Best Way to Grow Broad Beans
This is an excellent crop for patio growing, providing succulent pods in the young stage and large, tasty beans when developed. Broadbeans, also called fava beans, provide a generous summer harvest.
Broad beans, or fava beans, can be eaten in two ways, both delicious. If the pods are harvested very young, they can be sliced and cooked like runner beans. In the later stages, the beans are extracted from the pods, which are discarded, and cooked separately. Either way they are particularly good served tossed in butter or with a white sauce.
This is one crop for which you do need outdoor growing space — I have had excellent results when the beans have been started outdoors and allowed to develop in the open, but you can germinate the seed in indoor conditions and put the young plants outdoors after potting on. They adapt well to container growing, though perhaps yielding a smaller crop than would be the case in open ground.
Selectingfor indoor growing
Aquadulce is an early-cropping longpod variety which can be started in late autumn or late winter to produce the first harvest of the following growing season. The bean pods can grow to 15in (38cm) long. A good choice for spring sowing is Bunyard’s Exhibition, with pods growing 12-14in (30-35cm) in length. Imperial Green Longpod is the giant, with pods up to 20in (50cm), but take into account that the longpod varieties are large plants needing wide, deep containers.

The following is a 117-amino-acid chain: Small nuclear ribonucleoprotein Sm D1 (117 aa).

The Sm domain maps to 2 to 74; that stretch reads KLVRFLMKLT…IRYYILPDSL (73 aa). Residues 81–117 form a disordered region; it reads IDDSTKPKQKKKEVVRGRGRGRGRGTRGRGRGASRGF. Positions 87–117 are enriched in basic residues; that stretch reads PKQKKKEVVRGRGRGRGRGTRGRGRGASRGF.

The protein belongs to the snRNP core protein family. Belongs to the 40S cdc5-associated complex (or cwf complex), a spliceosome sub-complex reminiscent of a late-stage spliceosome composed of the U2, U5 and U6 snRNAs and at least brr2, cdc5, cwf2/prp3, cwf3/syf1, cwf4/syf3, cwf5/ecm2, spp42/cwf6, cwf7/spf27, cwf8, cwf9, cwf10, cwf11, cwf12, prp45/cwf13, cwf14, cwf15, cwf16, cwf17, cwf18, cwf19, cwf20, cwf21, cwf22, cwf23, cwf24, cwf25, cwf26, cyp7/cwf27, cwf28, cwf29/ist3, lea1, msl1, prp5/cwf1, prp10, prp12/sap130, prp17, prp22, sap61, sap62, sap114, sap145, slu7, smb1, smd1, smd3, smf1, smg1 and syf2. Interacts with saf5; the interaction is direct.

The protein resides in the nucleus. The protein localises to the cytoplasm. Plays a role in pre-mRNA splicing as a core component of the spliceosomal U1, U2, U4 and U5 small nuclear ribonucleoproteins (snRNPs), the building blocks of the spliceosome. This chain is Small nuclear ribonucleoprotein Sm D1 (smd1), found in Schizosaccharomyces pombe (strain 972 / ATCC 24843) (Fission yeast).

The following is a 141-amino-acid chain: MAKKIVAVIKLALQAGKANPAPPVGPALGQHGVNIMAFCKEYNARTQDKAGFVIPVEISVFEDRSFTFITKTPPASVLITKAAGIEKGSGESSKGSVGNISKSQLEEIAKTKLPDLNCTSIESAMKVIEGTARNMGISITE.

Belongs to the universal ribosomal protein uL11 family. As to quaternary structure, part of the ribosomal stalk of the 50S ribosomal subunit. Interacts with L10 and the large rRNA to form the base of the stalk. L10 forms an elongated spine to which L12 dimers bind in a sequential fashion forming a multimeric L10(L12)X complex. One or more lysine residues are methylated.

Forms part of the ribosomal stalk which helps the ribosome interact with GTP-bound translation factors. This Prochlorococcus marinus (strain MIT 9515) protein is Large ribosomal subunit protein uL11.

Windsor cultivars are smaller plants very well suited to container growing. Bonnie Lad forms compact, erect plants about 12in (30cm) high providing pods 5-6in (13-15cm). The beanpods are generously clustered and extremely tasty when sliced and cooked. Another useful small plant is The Sutton, which is the same height as Bonnie Lad, but the pods are slightly smaller at 4-5in (10-13cm).
Sowing and germination
Broad beans like a rich, well-compostedwhich holds moisture; they do not produce a good crop in poor soil mixtures. It is best to make up a suitable growing mixture from three parts soil-based potting mixture, one part silver sand and one part humus. If you have garden soil available, use this as one part of the growing medium and reduce the amount of potting mixture. The humus you can obtain bagged from a garden supplier, or you can crumble in dried leaves.
The beans should be sown singly with 3in (8cm) of growing space if you intend to pot them on, 6in (15m) for dwarf varieties or 8in (20cm) for the larger kinds if you are sowing direct into the containers in which they will grow and crop. Insert the seed 2in (5cm) deep in the soil, fill the planting hole and firm the soil surface. It is best to sow into moist soil and you can spray lightly after sowing if it seems insufficiently moist.
Broad beans are resilient and can be placed outside on a windowsill, patio or balcony to germinate. Alternatively, keep them in a fairly cool place indoors. Growth should appear above the soil between seven and fourteen days after sowing.
This is one of the easiest of crops for cultivation. Broad beans need very little attention except to be kept well watered. If the growing medium is nutritious, no feeding is required. Early sowings should produce plants in flower by late spring to early summer. You can harvest the beans between three and four months after sowing in spring. Autumn-sown crops can be expected to be ready at about the same time, as the growing cycle is longer because of the slow period of winter growth.